We live just around the corner from a wedding supply company. They specialize in renting the metal frameworks used to create outdoor party rooms. The framework is stuck into the bare dusty ground in front of the groom’s home or in a vacant lot. It will be hung with flashing colored lights and colored sheets of plastic stretched over the framework in decorative patterns (unless the room is meant to accommodate a funeral, in which case all the lights and decorations will be in white). This is the area where all the men will gather to celebrate, while the women gather in the house for their own party.
The Muslim holy day is Friday, so weddings are generally (but not always) held on Thursdays. At the wedding, a menu determined by local custom will be served, usually consisting of finger foods. Wealthier families will offer full meals for several days in a row! There will be live music, of course, and the men will dance. At some point, fire works will be shot off!! (We get to see fireworks almost every week here!) And, if the groom doesn’t keep a close eye on his guests, one or two of them may illegally shoot off a few celebratory rounds from their rifles. If their shenanigans get reported to the police, the GROOM will go to jail on his wedding night!
Apparently the white wedding gown of the West has become the garment of choice for Aqabawi brides, but they still observe the Middle Eastern custom of decorating their hands, arms and feet with henna designs.
The designs range from very simple and small to very elaborate and large.
A local friend gave me some interesting information about marriage in Jordan. I’m not sure how accurate it is, but he seemed quite sure of himself. He says that the divorce rate in Jordan is the highest in the world! Why? Because, he says, the girls are impossible to keep happy – “they want everything” and they want it now! According to him, they nag the men ceaselessly.
He explained that getting married is an expensive and shaky proposition. Basically the young man must provide a pretty big bride price (it is paid to the bride), and then he pays for the wedding as well. Marriages are arranged and are based on education and wealth rather than on love. The couple usually do not know each other well except that they may have known each other as very young children. (Once they reach about 8-10 years of age, boys and girls are generally kept carefully apart.)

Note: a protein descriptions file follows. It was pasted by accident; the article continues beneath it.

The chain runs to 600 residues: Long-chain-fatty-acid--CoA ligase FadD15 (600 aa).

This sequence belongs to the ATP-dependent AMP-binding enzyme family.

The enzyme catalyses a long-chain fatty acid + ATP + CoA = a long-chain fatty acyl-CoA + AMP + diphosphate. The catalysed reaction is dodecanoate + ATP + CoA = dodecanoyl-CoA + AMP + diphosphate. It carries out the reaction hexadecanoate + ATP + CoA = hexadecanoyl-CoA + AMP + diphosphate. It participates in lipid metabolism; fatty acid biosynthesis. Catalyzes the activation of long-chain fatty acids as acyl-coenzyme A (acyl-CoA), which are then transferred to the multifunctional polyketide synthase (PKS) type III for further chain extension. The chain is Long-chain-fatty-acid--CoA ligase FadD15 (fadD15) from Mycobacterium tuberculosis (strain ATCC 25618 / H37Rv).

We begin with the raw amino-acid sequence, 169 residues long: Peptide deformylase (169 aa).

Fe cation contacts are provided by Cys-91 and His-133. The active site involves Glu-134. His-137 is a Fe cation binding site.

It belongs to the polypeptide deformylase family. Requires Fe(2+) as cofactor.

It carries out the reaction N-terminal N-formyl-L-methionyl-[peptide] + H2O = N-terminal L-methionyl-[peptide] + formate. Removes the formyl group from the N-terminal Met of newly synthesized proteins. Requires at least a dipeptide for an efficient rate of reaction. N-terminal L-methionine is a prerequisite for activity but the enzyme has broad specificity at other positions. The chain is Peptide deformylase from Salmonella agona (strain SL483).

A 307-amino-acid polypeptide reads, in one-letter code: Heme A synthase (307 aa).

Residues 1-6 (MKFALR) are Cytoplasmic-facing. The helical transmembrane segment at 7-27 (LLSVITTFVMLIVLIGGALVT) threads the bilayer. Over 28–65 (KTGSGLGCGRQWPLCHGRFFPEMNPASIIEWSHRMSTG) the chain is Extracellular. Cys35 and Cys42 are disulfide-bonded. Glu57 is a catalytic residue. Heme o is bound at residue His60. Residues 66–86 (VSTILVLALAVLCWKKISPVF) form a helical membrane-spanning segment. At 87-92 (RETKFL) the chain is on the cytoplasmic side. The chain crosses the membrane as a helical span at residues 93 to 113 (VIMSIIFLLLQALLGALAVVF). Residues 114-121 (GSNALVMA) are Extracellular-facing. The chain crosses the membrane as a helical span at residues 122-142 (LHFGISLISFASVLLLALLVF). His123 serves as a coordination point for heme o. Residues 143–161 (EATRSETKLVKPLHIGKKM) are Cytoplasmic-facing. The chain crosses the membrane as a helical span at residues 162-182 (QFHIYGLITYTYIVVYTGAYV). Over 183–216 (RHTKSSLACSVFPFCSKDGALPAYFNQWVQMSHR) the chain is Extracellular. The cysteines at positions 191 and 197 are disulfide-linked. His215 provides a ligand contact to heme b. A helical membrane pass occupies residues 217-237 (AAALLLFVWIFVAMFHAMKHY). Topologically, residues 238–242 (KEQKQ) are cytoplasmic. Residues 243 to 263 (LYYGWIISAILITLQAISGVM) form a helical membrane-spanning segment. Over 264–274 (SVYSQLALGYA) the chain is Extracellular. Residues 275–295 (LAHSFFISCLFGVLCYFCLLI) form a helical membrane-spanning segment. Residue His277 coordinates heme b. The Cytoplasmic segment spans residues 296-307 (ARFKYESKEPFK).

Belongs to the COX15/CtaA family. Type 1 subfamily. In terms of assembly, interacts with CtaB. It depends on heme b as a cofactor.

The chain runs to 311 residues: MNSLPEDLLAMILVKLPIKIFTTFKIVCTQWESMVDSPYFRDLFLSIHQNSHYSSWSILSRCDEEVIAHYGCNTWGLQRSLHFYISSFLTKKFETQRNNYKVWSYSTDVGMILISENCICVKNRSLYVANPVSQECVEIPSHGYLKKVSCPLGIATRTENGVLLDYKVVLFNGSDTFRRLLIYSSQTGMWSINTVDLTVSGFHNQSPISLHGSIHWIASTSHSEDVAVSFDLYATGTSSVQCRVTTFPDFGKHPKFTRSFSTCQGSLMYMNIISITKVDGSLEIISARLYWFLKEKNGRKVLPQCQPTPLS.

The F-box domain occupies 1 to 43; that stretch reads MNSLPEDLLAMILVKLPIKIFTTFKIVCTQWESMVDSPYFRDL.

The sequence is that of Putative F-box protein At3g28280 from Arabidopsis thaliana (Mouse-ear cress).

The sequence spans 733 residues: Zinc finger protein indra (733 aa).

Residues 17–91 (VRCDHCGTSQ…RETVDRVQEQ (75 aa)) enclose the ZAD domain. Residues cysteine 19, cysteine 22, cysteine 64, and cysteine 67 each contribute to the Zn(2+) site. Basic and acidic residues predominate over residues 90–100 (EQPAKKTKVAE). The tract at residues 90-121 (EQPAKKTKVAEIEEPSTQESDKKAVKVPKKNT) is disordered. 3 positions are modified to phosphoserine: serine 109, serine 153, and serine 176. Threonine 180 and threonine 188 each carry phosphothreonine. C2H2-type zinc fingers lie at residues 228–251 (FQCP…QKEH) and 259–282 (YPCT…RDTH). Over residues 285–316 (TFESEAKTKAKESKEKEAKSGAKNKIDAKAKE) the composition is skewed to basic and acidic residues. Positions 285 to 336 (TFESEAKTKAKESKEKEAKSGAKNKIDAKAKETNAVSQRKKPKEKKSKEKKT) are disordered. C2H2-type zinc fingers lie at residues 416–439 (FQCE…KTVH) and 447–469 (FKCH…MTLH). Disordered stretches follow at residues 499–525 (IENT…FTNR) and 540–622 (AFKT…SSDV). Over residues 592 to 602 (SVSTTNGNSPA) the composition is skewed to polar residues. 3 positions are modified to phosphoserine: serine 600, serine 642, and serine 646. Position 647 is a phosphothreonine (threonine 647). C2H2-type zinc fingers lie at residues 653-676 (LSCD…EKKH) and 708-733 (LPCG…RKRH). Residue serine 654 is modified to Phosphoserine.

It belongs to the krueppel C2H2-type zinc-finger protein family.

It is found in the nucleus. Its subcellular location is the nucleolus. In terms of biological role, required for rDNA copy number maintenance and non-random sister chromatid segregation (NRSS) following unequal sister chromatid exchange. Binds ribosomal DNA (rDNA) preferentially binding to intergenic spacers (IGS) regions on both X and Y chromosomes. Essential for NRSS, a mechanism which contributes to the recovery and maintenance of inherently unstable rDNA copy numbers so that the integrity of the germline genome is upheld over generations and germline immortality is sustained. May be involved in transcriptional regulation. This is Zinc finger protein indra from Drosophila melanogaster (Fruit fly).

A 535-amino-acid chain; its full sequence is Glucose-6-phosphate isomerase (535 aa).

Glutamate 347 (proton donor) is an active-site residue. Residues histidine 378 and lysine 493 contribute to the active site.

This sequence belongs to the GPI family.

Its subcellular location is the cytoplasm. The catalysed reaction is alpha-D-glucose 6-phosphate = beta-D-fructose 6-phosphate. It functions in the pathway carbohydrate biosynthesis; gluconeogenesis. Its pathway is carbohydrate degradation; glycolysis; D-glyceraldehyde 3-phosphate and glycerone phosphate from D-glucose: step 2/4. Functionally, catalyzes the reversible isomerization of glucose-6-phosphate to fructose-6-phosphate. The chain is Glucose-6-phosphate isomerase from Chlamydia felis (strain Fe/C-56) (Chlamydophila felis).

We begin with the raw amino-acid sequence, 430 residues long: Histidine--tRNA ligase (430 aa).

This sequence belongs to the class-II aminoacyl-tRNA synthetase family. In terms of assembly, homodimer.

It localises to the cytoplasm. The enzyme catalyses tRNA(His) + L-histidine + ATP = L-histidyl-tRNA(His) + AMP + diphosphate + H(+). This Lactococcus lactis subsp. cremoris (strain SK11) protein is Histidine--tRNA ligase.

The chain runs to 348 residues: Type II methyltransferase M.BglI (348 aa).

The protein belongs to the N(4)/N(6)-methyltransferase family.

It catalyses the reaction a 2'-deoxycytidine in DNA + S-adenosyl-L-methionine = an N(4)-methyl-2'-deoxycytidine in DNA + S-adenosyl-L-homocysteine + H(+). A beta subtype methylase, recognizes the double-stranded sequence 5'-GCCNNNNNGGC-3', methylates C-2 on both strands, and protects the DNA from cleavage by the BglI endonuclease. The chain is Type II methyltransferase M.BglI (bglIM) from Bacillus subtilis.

He says that more and more Aqabawi girls are refusing to marry, preferring to work and provide for themselves. As I thought about it from the girls’ perspective, it seemed pretty easy to understand why they might prefer to avoid marriage, or if they DO marry, why they might be demanding of material things from their husbands. These girls clearly understand that they are being sold to the highest bidders. Once married, they have essentially no rights under Shari’a law. They quite literally live to serve and bear children. They are the property of their husbands. A natural response would be to want payment for services rendered – thus the emphasis on material goods.
An intelligent girl who stays single and provides for herself can, under Shariah law, have certain rights and privileges that are otherwise unavailable to her. She will face discrimination for being single and will be suspected of being ‘impure’ and ‘loose’, but apparently many girls are willing to accept that discrimination – at least for a while.
Our friend has been married and divorced. He is adamant that if he ever marries again, it will NOT be to an Arab girl and it WILL be for love! Lesson learned!
This isn’t America!!!! The secret to happiness here is understanding and accepting that Jordanians do things THEIR way, not the American way. Sometimes their way seems really strange to us, but sometimes their way is much better!! Our approach is to accept their ways and pray through each experience, asking Abba to give us the wisdom and discernment to bring from each experience the blessing that He intends for each party involved.
We love it here and are enjoying every minute!
 Article: All 6,000 Mosques in Jordan to Run on Solar Energy
© Sue Wyatt and The Lamb’s Servant Blog, 2016. Permission to use and/or duplicate original material on The Lamb’s Servant Blog is granted, provided that full and clear credit is given to Sue Wyatt and The Lamb’s Servant Blog, with appropriate and specific direction to the original content.